It is thus no wonder that the education system inherited was deliberately equally devoid of IP teaching and training curricula. Sadly, this master and servant, employer and employee or entrepreneur and worker-forever policy orientation has solidly continued to endure, more than 30 years after independence. We have long  been adorned with this inferiority complex, excluded from the mainstream economy and reduced to mere unimaginative consumerists.

Zim’s slumbering IP potential

As a direct consequence thereof we are graced with this sad scenario of a talented but intellectually bankrupt, redundant, vulnerable, poor and hungry nation. We have so many underprivileged, deprived and marginalised among our populace, people who could have been and could be IP icons in their own fields and spheres of creative preference, were it not for our long skewed education policies which have confined Zimbabwe’s otherwise vast talent and potential into a deep slumber.

We have stated previously that Zimbabwe’s IP potential is phenomenal all round. All that is required, therefore, is a visionary, focused, proactive, pragmatic and responsive approach for which the political will of all stakeholders is sine qua non or prerequisite. Otherwise, we have all what it takes to transform into a technological giant of Africa within five to 10 years. Say we give ourselves two years to prepare and ignite the process between now and 2014, then by between 2020 and 2024 we should have turned it into a trillion dollar economy on the basis of the following premises:

Regional IP training initiatives

We are so lucky to play host to The African Regional Intellectual Property Organization (ARIPO) whose mandates include training of nationals of member states. ARIPO offers monthly programmes, tailor-made courses, professional courses, e-learning and academic programmes. The target groups include IP creators and title holders, enforcement agents, policy and legislative formulators and implementers, institutions of higher learning, R&Ds and IP-awareness institutions (including the journalistic community). ARIPO and WIPO also offer forms of technical assistance. In 2008, ARIPO, in collaboration with the World Intellectual Property Organization (WIPO) and the African University (AU), jointly launched the Master’s Degree in Intellectual Property (MIP) at AU, near Mutare.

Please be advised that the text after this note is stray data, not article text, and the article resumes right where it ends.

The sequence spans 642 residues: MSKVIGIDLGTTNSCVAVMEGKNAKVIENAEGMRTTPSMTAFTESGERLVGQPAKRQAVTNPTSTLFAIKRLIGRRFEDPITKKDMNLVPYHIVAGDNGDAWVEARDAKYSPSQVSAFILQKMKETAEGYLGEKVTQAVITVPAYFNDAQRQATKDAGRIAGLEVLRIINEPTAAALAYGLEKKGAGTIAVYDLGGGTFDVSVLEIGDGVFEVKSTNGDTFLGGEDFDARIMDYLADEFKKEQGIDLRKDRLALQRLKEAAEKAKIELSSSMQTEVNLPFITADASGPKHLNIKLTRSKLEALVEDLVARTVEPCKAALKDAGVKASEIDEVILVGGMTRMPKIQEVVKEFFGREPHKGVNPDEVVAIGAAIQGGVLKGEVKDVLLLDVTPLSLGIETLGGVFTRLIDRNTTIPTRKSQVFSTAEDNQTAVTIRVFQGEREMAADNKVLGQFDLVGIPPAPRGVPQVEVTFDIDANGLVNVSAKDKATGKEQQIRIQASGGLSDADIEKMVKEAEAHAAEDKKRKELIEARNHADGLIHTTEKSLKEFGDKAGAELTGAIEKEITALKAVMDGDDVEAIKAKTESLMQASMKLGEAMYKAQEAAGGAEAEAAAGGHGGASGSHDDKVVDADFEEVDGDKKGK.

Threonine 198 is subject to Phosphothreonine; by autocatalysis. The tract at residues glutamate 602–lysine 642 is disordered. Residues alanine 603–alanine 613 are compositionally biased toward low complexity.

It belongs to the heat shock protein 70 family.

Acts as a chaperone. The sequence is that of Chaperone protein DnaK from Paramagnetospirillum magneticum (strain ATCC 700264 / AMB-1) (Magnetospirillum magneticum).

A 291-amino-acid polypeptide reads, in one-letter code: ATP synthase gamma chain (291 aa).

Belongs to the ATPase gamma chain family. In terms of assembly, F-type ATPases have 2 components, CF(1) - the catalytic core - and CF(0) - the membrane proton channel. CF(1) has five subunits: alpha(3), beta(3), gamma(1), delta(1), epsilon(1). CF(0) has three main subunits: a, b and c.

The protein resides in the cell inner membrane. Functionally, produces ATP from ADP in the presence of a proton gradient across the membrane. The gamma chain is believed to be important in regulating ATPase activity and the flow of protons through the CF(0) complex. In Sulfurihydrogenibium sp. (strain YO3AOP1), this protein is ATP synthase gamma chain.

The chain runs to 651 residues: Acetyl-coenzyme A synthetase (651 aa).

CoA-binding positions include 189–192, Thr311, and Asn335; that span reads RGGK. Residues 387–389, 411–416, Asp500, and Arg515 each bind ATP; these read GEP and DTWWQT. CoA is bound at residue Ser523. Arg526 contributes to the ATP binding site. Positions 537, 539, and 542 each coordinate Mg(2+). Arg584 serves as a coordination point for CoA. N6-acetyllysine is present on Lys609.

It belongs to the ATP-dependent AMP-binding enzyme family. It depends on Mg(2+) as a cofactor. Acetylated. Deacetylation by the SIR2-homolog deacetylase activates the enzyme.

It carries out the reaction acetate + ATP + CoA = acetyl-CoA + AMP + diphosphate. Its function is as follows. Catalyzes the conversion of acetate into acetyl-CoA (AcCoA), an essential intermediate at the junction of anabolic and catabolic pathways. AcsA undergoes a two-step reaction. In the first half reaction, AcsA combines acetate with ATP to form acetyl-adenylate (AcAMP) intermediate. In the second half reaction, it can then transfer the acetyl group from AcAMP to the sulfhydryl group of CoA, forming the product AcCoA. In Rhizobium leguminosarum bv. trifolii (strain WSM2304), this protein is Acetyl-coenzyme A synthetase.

By all means necessary, it is incumbent upon us all to endeavour to exploit this comparative advantage by enrolling for IP courses in line with our passions or fields and spheres of activity, while ARIPO is headquarted here.

IP-infused territory education

To date, the sad scenario is that except for the IP course components offered in the law degree study programme at the University of Zimbabwe, all other courses in our institutions of higher learning do not have this. We need to pervassively introduce structured syllabi in most of our strategic courses, expand these programmes and introduce emergent phenomena studies, particularly in science and technology.

Diasporans blessing in disguise

Yes, we lament the loss of the bulk of our knowledge workers to foreign markets (an estimated 3.5 million of which an estimated 40 000 of whom are students in various universities around the globe annually). However, I view this as a blessing in disguise. For, while abroad they get first hand experience in working with tangible IP products and processes, while at the same time competing with the originators thereof. The resultant skills and competencies would be useful in turning around the fortunes of Zimbabwe’s economy through the effective diffusion of acquired first class IP knowledge.

From an academic perspective, we witness boards of our students heading to high technology-rich countries in search of further studies from sophisticated universities and colleges, which knowledge will stimulate their imaginative thoughts and inspire them into nurturing entrepreneurship hence accelerate the socio-economic development of a country to prosperity. Against this background, we verily believe we will make it to the promised land which we deserve in all senses. Let the Almighty God bless our adventures to redemption and for the common good of our battered and bruised society.


Richard Pasipanodya is an IP Consultant who writes in his personal capacity: Feedback at +263775053007 or email at henripasi@gmail.com.